Which Saint needs to step up: Defensive end Cameron Jordan.
The surprising release of veteran defensive end Alex Brown this week fairly well spells out the writing on the wall: The Saints view Jordan as ready to immediately contribute. Though ex-Lions defensive end Turk McBride has had a strong preseason and might share time with Jordan early in the year at left end, the former Cal standout has improved throughout August and looks like he can be relied on. He might have to be, especially if starting right end Will Smith serves a league suspension in September for his role in the long-ago StarCaps investigation. Jordan's strength is his talent as a run defender, but he's a versatile player capable of shifting inside on passing downs and creating penetration from the interior.
Predicted record: 12-4
Though they play in a deep division that features opponents with talented quarterbacks and quality coaching, the Saints still look like the elite team in the NFC South to me. They appear in prime position to fashion just the second streak of three consecutive playoff trips in franchise history (1990-92), and possibly only Green Bay is more likely to wind up representing the NFC in the Super Bowl next February. Improvement by the defensive front seven is the key factor in how far the Saints will ride their impressive blend of talent, experience and depth.
What the Falcons do best: Convert on third down.
Atlanta has been known for its Michael Turner-led running game in the Mike Smith coaching era, but the numbers didn't really stand out in that regard in 2010. Yes, Turner produced a 1,371-yard rushing season, and there's nothing shabby about that. But the Falcons were only the 12th-best rushing team in the league (118.2 ypg), and while they ran the ball more than all but four teams in the NFL, their average rush of 3.8 yards was tied for third lowest.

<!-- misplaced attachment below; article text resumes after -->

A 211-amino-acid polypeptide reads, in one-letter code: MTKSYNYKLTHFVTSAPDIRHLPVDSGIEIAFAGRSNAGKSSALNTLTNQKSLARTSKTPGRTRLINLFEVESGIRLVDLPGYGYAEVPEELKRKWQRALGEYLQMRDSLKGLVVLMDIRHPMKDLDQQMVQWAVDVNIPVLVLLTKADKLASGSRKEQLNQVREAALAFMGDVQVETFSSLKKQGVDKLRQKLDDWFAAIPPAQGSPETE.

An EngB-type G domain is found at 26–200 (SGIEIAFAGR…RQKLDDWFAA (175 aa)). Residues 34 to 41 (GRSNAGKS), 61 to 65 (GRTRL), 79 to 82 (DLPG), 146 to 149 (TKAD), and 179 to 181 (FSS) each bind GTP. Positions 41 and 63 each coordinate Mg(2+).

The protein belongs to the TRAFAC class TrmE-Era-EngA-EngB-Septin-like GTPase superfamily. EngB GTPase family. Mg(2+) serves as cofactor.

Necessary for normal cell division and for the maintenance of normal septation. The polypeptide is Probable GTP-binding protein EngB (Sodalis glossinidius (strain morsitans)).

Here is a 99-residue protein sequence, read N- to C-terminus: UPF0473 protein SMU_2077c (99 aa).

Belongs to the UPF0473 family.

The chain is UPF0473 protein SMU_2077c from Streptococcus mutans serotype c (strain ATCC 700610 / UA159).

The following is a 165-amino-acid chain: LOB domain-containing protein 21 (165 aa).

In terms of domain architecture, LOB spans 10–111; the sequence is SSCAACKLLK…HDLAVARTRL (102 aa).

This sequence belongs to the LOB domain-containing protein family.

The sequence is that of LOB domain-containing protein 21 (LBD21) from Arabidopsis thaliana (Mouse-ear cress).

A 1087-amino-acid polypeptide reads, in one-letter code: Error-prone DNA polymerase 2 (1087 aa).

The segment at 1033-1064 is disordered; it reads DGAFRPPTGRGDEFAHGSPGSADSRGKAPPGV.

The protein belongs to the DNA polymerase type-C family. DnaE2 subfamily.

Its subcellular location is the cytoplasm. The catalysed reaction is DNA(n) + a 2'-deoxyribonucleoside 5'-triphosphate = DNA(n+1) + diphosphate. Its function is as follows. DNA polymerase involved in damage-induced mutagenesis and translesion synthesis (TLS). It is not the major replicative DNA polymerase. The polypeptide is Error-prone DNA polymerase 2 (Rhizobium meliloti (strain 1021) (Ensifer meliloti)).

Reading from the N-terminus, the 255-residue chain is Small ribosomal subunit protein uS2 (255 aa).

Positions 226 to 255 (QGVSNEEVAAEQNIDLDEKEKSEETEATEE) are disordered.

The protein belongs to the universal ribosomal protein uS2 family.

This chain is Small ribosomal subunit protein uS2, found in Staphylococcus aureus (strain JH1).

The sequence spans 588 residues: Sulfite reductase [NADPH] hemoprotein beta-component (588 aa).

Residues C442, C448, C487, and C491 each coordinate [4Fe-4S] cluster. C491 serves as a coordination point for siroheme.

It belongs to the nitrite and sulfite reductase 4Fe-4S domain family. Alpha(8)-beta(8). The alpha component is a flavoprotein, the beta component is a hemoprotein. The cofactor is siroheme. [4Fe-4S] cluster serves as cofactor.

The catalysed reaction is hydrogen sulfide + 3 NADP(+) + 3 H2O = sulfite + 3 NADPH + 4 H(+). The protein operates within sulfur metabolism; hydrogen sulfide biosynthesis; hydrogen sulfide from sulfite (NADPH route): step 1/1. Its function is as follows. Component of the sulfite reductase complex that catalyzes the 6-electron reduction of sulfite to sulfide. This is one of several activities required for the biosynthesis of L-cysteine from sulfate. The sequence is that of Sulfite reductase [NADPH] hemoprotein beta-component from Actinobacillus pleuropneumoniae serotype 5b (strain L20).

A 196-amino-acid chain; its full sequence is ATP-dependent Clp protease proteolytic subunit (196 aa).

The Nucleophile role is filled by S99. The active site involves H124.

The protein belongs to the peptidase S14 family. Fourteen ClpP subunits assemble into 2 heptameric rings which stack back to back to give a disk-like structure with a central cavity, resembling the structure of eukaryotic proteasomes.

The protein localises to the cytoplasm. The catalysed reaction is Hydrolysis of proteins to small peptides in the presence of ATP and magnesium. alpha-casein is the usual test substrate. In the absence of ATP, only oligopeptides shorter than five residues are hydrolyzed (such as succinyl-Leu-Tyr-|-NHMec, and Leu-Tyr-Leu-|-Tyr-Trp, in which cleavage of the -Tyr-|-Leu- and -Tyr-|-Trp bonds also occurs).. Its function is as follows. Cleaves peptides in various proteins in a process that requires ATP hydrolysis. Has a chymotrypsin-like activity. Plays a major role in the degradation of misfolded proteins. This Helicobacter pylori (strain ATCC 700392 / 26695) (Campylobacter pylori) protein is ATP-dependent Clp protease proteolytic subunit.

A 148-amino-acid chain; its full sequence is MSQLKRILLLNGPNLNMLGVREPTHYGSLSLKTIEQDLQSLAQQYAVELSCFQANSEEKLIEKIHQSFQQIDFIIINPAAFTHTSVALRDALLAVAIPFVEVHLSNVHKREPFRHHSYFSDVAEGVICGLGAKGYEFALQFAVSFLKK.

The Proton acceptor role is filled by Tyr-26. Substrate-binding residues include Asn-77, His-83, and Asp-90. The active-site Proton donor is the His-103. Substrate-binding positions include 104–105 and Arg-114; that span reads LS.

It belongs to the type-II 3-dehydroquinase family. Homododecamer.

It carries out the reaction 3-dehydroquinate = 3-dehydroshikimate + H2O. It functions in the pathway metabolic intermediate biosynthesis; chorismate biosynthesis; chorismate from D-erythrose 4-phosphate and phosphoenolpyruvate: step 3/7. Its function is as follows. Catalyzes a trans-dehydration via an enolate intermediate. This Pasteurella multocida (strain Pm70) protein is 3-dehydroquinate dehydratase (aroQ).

But Atlanta was superb on third downs, be it via the pass or the run. The Falcons converted 46.7 percent of the time last season, a rate that was only topped by the powerful offenses in New Orleans (48.8) and New England (48.2). And that number could even improve this year, because the Falcons drafted Oregon State scat-back Jacquizz Rodgers in the fifth round, with the plan to make him their change-of-pace, third-down weapon out of the backfield.
What the Falcons need to improve: Get more explosive on offense.
There was no secret to what Falcons general manager Thomas Dimitroff set out to do in April's NFL draft. Going 13-3 and winning the NFC South in 2010 was great, but if Atlanta was to keep up with the Saints in their division and the Packers in the NFC, it had to acquire another big-time playmaker or two on offense. Thus the blockbuster trade to move up 21 spots in the first round for Alabama receiver Julio Jones, and the selection of the elusive Rodgers, who should create matchup problems for a defense.
Jones looks like the real deal and his arrival should mean opponents can no longer double-team Falcons receiver Roddy White -- the NFL's leading pass-catcher in 2010 with 115 -- all game long. The hope is that with more downfield weaponry for quarterback Matt Ryan to utilize, increased running lanes open up for Turner, and his per carry average creeps back closer to the 4.9 yards he posted in 2009 (as opposed to last year's 4.1).
Which Falcon needs to step up: Defensive end Ray Edwards.
Atlanta spent in free agency to acquire the ex-Viking, with the goal of finally finding someone to pressure the passer besides veteran defensive end John Abraham. The Falcons finished with just 31 sacks last season, tied for 20th in the NFL, and Abraham had 13 of those (nine more than any other Falcon). Edwards collected 16½ sacks over the past two seasons in Minnesota, and he's entering his prime as a sixth-year vet in 2011.